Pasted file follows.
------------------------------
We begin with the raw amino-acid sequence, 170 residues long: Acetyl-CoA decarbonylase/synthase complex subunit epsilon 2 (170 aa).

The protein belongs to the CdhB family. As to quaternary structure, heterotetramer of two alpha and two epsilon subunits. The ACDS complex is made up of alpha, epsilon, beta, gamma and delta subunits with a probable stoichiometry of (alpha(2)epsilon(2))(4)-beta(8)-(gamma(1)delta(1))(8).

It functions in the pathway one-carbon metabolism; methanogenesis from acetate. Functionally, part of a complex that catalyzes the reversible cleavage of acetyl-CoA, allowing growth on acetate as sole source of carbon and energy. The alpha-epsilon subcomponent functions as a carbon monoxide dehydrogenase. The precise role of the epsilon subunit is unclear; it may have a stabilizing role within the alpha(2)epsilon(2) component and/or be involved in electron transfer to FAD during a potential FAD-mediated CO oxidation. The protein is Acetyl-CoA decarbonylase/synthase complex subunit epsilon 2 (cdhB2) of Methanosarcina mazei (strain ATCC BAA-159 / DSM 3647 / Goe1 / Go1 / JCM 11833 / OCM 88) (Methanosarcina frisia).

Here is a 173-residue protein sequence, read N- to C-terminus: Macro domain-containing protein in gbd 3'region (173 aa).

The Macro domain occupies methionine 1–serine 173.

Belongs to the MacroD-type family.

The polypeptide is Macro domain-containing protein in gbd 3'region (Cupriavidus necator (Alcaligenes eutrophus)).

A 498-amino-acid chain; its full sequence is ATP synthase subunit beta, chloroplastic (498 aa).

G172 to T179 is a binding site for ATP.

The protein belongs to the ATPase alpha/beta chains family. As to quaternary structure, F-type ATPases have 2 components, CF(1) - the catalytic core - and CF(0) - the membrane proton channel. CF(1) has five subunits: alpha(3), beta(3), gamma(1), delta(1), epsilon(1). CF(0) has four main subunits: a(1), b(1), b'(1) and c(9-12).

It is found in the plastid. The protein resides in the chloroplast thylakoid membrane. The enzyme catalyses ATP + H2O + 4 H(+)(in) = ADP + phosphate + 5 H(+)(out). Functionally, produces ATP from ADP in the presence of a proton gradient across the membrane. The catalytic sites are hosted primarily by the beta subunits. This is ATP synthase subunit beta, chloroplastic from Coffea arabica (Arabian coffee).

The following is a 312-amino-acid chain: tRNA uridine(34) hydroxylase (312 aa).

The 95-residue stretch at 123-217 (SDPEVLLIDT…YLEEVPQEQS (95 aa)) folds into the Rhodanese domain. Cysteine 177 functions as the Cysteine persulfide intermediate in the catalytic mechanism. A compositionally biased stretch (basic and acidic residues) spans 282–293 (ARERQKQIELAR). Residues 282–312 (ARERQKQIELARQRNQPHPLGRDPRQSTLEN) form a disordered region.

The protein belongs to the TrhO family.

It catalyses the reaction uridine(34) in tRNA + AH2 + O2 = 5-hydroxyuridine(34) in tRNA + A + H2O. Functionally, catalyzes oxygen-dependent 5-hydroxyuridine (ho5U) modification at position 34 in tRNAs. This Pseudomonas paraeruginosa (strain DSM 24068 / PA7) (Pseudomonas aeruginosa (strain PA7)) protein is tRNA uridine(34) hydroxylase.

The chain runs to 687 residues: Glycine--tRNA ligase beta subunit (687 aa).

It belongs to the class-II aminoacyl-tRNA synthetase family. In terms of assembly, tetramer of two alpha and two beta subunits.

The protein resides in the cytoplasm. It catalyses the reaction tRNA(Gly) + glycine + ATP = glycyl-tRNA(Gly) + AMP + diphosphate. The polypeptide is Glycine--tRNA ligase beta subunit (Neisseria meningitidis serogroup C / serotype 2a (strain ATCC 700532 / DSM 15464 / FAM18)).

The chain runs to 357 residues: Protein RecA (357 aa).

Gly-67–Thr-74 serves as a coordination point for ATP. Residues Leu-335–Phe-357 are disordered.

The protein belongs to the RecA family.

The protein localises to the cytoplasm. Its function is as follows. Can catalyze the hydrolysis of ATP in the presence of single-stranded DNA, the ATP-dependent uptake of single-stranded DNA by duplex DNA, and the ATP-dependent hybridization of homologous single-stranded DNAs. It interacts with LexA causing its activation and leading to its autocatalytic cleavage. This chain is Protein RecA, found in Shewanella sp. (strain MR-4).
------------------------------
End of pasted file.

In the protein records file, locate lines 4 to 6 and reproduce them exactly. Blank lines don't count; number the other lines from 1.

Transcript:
Here is a 173-residue protein sequence, read N- to C-terminus: Macro domain-containing protein in gbd 3'region (173 aa).

The Macro domain occupies methionine 1–serine 173.

Belongs to the MacroD-type family.